Already seen at the Lodi Ethical Photography Festival in autumn 2023, we find the “Imilla” project by Brazilian photographer Luisa Dörr. The project shows us the recovery of an ancient tradition of the Bolivian city of Cochabamba conjugated to the feminine: the use of a wide skirt called “pollera” with which the local girls “surf” with skateboards, thus reclaiming a playful sense of freedom and inclusion. Sixty million human beings literally live underground: they are, among others, climate refugees, miners, members of apocalyptic sects, native communities. Chilean photographer Tamara Merino reveals it to us with a very interesting project, taking us into caves that are more or less furnished and lived in all day by those who cannot or do not want to live in daylight. Some are therefore forced to choose the cavities as a domestic refuge, others want to choose the cavities to pray and officiate their religious beliefs. Andalusia, Utah and the Tunisian region of Matmata are some of the areas where it is common to find these forms of full-time “Underland”.

Tamara Merino, “Gabriele Gouellain, a German immigrant, waits in the kitchen for her husband to return from mining”, Coober Pedy, Australia, 2015, courtesy Biennale Fotografia Femminile di Mantova

It is militant and effective hand-to-hand with the photographic subject the project by the Californian photographer Cammie Toloui who, in the early 1990s, out of financial necessity, became a stripper in an adult club in San Francisco. Hosted at Casa del Pittore, the thematic series “The Lusty Lady Series” is proposed as a fresco where we see the customers who agreed to be photographed in exchange for the time they were able to spend in front of the transparent glass that separated them from Cammie. The males who accepted the exchange (the women portrayed are rare) do not convey a sense of depravity but of sad and decadent voyeurism. Yes, they have the power and money to observe and drool over a naked woman, but the camera has given greater power to those who use it.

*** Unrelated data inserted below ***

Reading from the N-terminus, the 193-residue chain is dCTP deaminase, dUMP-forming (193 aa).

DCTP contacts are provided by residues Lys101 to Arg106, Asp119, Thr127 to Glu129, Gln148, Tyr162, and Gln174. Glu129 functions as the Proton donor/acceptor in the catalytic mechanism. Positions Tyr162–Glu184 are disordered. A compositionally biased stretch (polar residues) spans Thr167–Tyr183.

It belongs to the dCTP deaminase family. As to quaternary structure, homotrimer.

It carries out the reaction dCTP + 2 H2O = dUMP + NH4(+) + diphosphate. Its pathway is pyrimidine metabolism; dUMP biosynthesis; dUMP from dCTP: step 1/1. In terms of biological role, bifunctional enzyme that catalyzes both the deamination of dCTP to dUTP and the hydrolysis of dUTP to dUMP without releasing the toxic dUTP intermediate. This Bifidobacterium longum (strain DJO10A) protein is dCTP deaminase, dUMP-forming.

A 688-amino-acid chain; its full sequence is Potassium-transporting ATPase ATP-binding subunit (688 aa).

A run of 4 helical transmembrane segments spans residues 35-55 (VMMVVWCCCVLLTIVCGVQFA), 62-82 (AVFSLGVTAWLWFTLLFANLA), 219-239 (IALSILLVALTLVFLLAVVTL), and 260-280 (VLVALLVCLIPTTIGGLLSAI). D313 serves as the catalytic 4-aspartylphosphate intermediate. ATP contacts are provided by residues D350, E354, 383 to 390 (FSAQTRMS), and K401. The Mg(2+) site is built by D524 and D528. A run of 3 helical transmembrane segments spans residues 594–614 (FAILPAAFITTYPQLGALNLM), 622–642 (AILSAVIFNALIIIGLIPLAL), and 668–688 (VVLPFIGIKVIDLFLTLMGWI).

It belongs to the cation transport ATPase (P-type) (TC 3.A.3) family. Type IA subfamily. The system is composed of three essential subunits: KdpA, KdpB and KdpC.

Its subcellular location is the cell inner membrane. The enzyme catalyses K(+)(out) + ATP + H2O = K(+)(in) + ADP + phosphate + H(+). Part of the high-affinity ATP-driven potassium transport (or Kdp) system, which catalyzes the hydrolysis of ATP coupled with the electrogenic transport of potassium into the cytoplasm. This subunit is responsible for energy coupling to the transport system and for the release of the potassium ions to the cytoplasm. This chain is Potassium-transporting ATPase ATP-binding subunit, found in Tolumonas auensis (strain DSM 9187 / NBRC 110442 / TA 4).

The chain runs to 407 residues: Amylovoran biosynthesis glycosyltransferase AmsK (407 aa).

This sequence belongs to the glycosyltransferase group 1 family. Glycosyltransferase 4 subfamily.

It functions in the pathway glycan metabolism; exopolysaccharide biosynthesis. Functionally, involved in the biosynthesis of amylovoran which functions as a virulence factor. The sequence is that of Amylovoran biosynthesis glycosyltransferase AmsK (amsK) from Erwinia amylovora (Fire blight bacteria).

Kiana Hayeri, “Herat Afghanistan”, 4.7.2019, courtesy Biennale Fotografia Femminile di Mantova

There are many other projects hosted in the other locations of this of Women’s Photography Biennial: in at Spazi Arrivabene, the photographic reportages by Sujata Setia and Mahé Elipe are striking, showing us the dark and widespread side of male possession in the negative sense of the female body and the bright of female solidarity and sisterhood. At the Coop Bookshop, the staged project by photographer Olga Stefatou is impressive, showcasing the pride that ‘chrysalides’ (trans women) can claim once they arrive in a first European reception center (in this case, in Greece). Kaleidoscopic is still the proudly ethnic project, hosted at Galleria Disegno, by the Kenyan photographer Thandiwe Muriu with her chameleon-like ‘camouflaged’ models against bright backgrounds and which constitute somewhat of the guiding image of the Festival (the project is entitled “Camo”, precisely from camouflage). And finally, at Palazzo Te, conceptuality, reality and privacy come together in an original project by the Dutch Esther Hovers, which investigates the identity recognition system with the use of surveillance algorithms. “False Positive” also shows artificial intelligence ‘errors’ in reporting suspicious cases of everyday situations such as the abandonment of a suitcase on the sidewalk or the running of two citizens.

Giovanni Crotti


III Biennale Fotografia Femminile di Mantova
curated by Alessia Locatelli e Associazione La Papessa
08/03 – 14/04/2024
various locations


Your email address will not be published. Required fields are marked *

By using this form you agree with the storage and handling of your data by this website.